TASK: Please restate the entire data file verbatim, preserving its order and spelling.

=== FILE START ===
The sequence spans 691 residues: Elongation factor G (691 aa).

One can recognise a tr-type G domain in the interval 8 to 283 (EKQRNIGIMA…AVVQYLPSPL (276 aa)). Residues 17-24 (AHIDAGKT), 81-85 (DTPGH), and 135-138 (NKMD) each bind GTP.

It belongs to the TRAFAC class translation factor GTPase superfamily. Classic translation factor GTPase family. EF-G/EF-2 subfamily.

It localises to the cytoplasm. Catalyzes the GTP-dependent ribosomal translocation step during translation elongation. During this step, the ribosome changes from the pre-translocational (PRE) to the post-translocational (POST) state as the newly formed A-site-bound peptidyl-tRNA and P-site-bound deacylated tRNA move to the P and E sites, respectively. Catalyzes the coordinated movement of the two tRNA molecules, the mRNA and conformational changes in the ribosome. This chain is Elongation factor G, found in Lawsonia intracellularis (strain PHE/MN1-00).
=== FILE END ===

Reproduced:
The sequence spans 691 residues: Elongation factor G (691 aa).

One can recognise a tr-type G domain in the interval 8 to 283 (EKQRNIGIMA…AVVQYLPSPL (276 aa)). Residues 17-24 (AHIDAGKT), 81-85 (DTPGH), and 135-138 (NKMD) each bind GTP.

It belongs to the TRAFAC class translation factor GTPase superfamily. Classic translation factor GTPase family. EF-G/EF-2 subfamily.

It localises to the cytoplasm. Catalyzes the GTP-dependent ribosomal translocation step during translation elongation. During this step, the ribosome changes from the pre-translocational (PRE) to the post-translocational (POST) state as the newly formed A-site-bound peptidyl-tRNA and P-site-bound deacylated tRNA move to the P and E sites, respectively. Catalyzes the coordinated movement of the two tRNA molecules, the mRNA and conformational changes in the ribosome. This chain is Elongation factor G, found in Lawsonia intracellularis (strain PHE/MN1-00).